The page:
Introduction to Personal Protective Equipment (PPE)
Personal protective equipment (PPE) such as masks, gloves, gowns, or other gear that protect clinicians from infection when delivering their care is an essential input into any clinical operation. During normal hospital operations, PPE procurement is a routine exercise of obtaining supplies at the lowest possible price from reliable suppliers. Not much forecasting is needed – hospital administrators simply place replenishment orders for the materials they have consumed in the recent past. This creates a “pull system” in which the consumption of materials triggers orders for new ones.
Though such pull systems enable hospitals, many of which are operating under significant cost pressure, to be “lean” and to operate with low inventory levels, they are not adequately preparing them for exceptional situations such as a pandemic. COVID-19 caused a surge in patient volume in some clinics, while the CMS mandated shut-downs have triggered a reduced volume in other clinics. Moreover, the mix of patients has changed dramatically, most notably to include patient conditions that are highly contagious and thus require a much higher use of PPE. This has led to a PPE shortage throughout the country, making procurement of new PPE increasingly difficult. Knowing how much PPE will be needed in the near future is central for effective procurement decision making. It is also important to anticipate future shortages and mitigate them by adjusting consumption behavior.
Our tool uses forecasted patient admission and census information as its inputs and creates the predicted consumption of a set of PPE critical for the care of COVID-19 patients as its output. The underlying calculations are based on PPE consumption data that we collected at the University of Pennsylvania. Our tool also allows users to input their own custom scenarios, tailored to the specific situations relevant to their hospital or health system. The overall architecture of our tool is summarized in the following figure.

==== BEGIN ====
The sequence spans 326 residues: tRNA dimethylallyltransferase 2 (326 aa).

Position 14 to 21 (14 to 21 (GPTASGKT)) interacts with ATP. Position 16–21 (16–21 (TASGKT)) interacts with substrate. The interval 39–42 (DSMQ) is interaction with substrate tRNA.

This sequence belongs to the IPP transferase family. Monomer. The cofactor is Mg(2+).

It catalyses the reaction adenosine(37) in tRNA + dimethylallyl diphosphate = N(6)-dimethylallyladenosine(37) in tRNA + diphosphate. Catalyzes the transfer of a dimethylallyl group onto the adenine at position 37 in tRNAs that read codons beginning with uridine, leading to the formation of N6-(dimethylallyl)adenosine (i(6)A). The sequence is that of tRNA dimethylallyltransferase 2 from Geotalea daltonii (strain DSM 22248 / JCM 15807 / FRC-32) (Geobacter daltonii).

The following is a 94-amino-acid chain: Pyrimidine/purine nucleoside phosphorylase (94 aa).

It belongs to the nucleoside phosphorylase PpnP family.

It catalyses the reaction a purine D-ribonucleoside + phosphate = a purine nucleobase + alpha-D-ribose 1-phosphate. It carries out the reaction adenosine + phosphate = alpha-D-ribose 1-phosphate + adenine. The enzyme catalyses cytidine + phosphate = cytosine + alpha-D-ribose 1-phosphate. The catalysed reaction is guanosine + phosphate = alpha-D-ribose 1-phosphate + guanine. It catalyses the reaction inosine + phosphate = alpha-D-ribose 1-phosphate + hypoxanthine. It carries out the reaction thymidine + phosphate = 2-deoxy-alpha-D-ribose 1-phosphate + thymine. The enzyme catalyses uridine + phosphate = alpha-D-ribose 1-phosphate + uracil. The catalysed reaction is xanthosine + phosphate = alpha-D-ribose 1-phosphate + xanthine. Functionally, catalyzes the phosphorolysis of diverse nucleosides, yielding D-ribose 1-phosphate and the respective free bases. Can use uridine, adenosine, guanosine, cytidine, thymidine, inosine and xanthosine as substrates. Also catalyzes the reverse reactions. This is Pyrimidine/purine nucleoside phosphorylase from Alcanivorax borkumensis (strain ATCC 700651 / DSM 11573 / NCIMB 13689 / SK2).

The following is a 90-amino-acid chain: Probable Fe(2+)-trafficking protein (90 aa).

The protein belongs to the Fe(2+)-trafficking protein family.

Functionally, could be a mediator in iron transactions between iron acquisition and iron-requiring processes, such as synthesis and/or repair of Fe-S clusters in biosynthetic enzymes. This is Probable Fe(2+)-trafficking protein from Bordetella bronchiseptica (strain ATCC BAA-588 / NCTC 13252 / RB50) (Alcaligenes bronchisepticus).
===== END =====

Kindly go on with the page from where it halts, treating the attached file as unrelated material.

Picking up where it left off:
Moreover, our tool allows hospitals and health systems to make projections using three pre-populated scenarios. These scenarios—standard, contingency, and crisis-- correspond to projections for PPE use under increasingly strict PPE conservation policies. These scenarios were developed in consultation with providers across several different departments to ensure they capture realistic assumptions about how PPE materials are used in standard care within a hospital and what would constitute reasonable PPE conservation strategies in case of PPE shortages.
In partnership with the Penn Medicine Predictive Healthcare team, this tool was developed by experts across a wide variety of domains at the University of Pennsylvania (Department of Computer and Information Science; Wharton School; Perelman School of Medicine; Center for Health Incentives and Behavioral Economics) and Penn Medicine (Hospital of the University of Pennsylvania).
Collaborators include: Kristian Lum, James Johndrow, April Cardone, Barry Fuchs, Cody E. Cotner, Olivia Jew, Richard Eden, Ravi B. Parikh, Gary E. Weissman, Christian Terwiesch, and Kevin G. Volpp